The “meeting insight computing system” would then predict the likelihood that a group will hold a high-quality meeting. It would flag potential challenges when an organizer is setting the meeting up, and recommend alternative venues, times, or people to include in the meeting, for example… A patent application made public Nov. 12 notes, “many organizations are plagued by overly long, poorly attended, and recurring meetings that could be modified and/or avoided if more information regarding meeting quality was available.” The approach would apply to in-person and virtual meetings, and hybrids of the two…

The filings do not detail any potential privacy safeguards. A Microsoft spokesperson declined to comment on the patent filings in response to GeekWire’s inquiry. To be sure, patents are not products, and there’s no sign yet that Microsoft plans to roll out this hypothetical system. Microsoft has established an internal artificial intelligence ethics office and a companywide committee to ensure that its AI products live by its principles of responsible AI, including transparency and privacy. However, the filings are a window into the ideas floating around inside Microsoft, and they’re consistent with the direction the company is already heading.

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Skype Audio Graded by Workers in China With ‘No Security Measures’

A Microsoft program to transcribe and vet audio from Skype and Cortana, its voice assistant, ran for years with “no security measures,” according to a former contractor who says he reviewed thousands of potentially sensitive recordings on his personal laptop from his home in Beijing over the two years he worked for the company.

The recordings, both deliberate and accidentally invoked activations of the voice assistant, as well as some Skype phone calls, were simply accessed by Microsoft workers through a web app running in Google’s Chrome browser, on their personal laptops, over the Chinese internet, according to the contractor. Workers had no cybersecurity help to protect the data from criminal or state interference, and were even instructed to do the work using new Microsoft accounts all with the same password, for ease of management, the former contractor said. Employee vetting was practically nonexistent, he added.

“There were no security measures, I don’t even remember them doing proper KYC [know your customer] on me. I think they just took my Chinese bank account details,” he told the Guardian. While the grader began by working in an office, he said the contractor that employed him “after a while allowed me to do it from home in Beijing. I judged British English (because I’m British), so I listened to people who had their Microsoft device set to British English, and I had access to all of this from my home laptop with a simple username and password login.” Both username and password were emailed to new contractors in plaintext, he said, with the former following a simple schema and the latter being the same for every employee who joined in any given year.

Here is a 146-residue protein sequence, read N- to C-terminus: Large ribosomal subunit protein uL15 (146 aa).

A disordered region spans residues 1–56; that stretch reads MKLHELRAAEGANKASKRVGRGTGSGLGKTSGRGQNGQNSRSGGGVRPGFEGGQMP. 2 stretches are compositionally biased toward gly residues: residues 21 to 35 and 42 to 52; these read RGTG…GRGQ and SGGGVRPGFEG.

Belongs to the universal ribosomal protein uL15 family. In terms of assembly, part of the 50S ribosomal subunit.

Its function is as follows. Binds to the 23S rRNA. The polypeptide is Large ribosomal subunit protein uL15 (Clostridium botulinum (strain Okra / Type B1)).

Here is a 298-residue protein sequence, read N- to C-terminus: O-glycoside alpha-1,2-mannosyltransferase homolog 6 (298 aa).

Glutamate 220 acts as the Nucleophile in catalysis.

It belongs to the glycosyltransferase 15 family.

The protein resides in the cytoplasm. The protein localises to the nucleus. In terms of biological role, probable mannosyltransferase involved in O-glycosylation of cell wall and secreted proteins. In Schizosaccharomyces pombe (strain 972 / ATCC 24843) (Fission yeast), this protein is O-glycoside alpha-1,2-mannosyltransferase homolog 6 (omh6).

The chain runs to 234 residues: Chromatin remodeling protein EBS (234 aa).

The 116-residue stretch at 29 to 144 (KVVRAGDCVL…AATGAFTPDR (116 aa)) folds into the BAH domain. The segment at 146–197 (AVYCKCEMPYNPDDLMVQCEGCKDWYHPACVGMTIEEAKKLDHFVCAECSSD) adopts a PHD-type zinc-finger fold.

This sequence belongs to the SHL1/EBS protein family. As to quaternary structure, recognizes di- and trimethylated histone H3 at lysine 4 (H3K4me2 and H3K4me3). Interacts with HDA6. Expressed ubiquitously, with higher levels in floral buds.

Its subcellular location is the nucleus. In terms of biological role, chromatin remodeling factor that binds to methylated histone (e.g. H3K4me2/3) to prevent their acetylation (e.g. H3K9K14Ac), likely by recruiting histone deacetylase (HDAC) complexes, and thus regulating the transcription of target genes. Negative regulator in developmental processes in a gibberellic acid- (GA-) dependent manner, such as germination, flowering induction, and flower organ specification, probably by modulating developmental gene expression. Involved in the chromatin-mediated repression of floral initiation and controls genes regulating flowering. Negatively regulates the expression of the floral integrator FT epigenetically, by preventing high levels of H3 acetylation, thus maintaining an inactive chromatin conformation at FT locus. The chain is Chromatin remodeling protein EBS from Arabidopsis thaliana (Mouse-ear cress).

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Microsoft Turned Down Facial-Recognition Sales over “Human Rights Concerns”

Microsoft recently rejected a California law enforcement agency’s request to install facial recognition technology in officers’ cars and body cameras due to human rights concerns, company President Brad Smith said on Tuesday. Microsoft concluded it would lead to innocent women and minorities being disproportionately held for questioning because the artificial intelligence has been trained on mostly white and male pictures. AI has more cases of mistaken identity with women and minorities, multiple research projects have found.

Smith explained the decisions as part of a commitment to human rights that he said was increasingly critical as rapid technological advances empower governments to conduct blanket surveillance, deploy autonomous weapons and take other steps that might prove impossible to reverse. Smith also said at a Stanford University conference that Microsoft had declined a deal to install facial recognition on cameras blanketing the capital city of an unnamed country that the nonprofit Freedom House had deemed not free. Smith said it would have suppressed freedom of assembly there.

On the other hand, Microsoft did agree to provide the technology to an American prison, after the company concluded that the environment would be limited and that it would improve safety inside the unnamed institution.

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Dutch Government Report Says Microsoft Office Telemetry Collection Breaks EU GDPR Laws

Microsoft broke Euro privacy rules by carrying out the “large scale and covert” gathering of private data through its Office apps, according to a report commissioned by the Dutch government.